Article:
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|Rotating / Refreshing Content On Deep Pages|
Issues with ranking, indexing, etc. Please help!
| 12:51 am on Apr 23, 2014 (gmt 0)|
I'm working on a project that provides a list of 3 results at a time for specific terms and criteria. Each time the page is refreshed, 3 different results popup. Pretend that we only have 9 entries for each category, so after a few refreshes, the same content will show up.
I have a feeling that this will be bad for SEO for the following reasons:
1. The "results" themselves are the only unique on-site content (beyond title and meta tags) which alert Google to what the page is about. If they're constantly shuffled, the page would appear "unstable" which I can't assume is very good. Google will keep indexing different results.
2. With the only on-site content being rotated with each refresh, Google might get confused on what the page is about. We have no solid, static content to describe the page or the results. While the page title will help out, if there's no static content describing the services, we're pretty thin on uniqueness. I also don't anticipate these deep pages receiving many incoming links to help describe it to the spiders.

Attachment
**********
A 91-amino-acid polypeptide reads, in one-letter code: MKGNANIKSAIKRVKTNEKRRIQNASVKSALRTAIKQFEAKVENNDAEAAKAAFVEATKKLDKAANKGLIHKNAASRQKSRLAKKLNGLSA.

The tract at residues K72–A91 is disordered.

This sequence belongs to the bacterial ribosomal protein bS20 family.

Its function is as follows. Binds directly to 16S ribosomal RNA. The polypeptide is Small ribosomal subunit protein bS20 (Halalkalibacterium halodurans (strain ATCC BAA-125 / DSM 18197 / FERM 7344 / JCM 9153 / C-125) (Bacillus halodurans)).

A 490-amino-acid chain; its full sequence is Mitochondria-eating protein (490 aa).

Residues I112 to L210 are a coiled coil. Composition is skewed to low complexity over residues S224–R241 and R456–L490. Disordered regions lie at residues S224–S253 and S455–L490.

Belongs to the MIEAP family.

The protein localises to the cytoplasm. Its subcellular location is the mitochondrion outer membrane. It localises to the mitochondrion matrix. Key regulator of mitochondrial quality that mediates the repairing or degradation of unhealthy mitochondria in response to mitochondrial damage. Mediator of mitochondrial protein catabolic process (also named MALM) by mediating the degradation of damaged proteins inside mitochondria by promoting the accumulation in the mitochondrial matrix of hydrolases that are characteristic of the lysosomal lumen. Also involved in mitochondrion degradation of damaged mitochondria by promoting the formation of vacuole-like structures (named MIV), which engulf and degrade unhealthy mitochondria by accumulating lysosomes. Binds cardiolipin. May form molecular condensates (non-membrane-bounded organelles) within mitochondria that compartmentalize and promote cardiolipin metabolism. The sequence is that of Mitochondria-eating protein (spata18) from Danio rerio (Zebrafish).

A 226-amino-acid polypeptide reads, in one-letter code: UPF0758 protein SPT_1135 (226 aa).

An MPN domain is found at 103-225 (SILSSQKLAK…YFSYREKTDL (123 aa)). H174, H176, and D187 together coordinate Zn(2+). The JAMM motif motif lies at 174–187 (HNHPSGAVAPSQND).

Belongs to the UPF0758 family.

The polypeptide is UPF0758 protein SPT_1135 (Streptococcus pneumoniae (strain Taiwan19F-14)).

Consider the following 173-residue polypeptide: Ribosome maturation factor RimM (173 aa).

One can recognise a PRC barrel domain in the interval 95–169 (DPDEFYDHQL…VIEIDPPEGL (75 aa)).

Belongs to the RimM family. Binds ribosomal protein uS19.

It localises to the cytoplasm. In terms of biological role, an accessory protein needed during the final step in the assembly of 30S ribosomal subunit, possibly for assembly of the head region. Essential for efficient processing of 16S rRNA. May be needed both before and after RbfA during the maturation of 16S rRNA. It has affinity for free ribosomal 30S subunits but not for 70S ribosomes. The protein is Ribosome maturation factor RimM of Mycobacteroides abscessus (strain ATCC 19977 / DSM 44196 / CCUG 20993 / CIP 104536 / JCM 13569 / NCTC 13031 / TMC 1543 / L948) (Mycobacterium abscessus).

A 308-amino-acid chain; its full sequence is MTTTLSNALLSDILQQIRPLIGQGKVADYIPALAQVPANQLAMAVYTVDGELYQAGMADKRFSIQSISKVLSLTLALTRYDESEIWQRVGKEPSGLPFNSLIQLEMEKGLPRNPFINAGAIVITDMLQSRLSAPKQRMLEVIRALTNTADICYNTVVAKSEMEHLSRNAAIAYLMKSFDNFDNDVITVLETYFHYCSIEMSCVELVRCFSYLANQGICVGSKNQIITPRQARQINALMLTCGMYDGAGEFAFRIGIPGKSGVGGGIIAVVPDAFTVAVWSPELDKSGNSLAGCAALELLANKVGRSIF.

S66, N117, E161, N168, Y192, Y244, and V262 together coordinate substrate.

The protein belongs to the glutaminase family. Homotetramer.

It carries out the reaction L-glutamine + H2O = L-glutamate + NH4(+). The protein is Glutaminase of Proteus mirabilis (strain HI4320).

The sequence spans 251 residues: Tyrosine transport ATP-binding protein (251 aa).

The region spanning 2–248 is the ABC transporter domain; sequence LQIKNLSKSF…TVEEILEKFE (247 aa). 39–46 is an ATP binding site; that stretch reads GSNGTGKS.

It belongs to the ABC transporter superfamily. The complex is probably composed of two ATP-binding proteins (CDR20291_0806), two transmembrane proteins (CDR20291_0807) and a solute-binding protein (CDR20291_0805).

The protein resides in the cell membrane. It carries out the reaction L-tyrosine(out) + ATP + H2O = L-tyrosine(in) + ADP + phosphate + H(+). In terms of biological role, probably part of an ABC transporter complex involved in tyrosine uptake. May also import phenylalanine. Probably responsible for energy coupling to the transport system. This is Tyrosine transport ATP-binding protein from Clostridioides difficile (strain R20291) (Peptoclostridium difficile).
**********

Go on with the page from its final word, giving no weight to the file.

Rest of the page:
Does anyone have any insight into this issue? I'd love to hear any advice or comments regarding this, especially experience with a similar issue.
Writing unique content for each page is not feasible or else I'd obviously do that.
Thanks a lot!
| 3:24 am on May 27, 2014 (gmt 0)|
We're showing 3 at a time (or initially) which will be based on specific criteria to make things easier on the user. Instead of having to do lots of leg work to find the best solution, our criteria has done the work for you and you're left with the 3 best for you.
"There is more benefit if all is visible than hidden (but can be found by spiders) as that is a PAGE. Just asking."
Sorry, what is the question? We're going to show 3 initially and have a button display the next 3, and the next 3, and run out the entire list like this.
The rotating content isn't ads. It was just a way to ensure that all applicable businesses receive a fair amount of impressions to users.
| 8:19 pm on May 27, 2014 (gmt 0)|
|The rotating content isn't ads. It was just a way to ensure that all applicable businesses receive a fair amount of impressions to users. |
Figured it was something like that. So the query becomes (if showing the same static three at page load to keep google happy)) will the others on that rotating list be unhappy with the presentation? And secondly how many times will the user click on the "next three" button? Will there be a countdown like "9 of 44", etc to alert the user?
The original question has morphed a bit... and that's the nature of discussion.
| 6:38 pm on May 28, 2014 (gmt 0)|
Yes, we're loading the same 3 results on each page load and featuring a "Next Three" button. We're unsure how often people will use the button as we don't have it implemented and have no stats. The first 3 results are based on what the user would prefer, so we're unconcerned with what else people choose.
There is no countdown. It's up to the user if they want to see the next 3 results or not.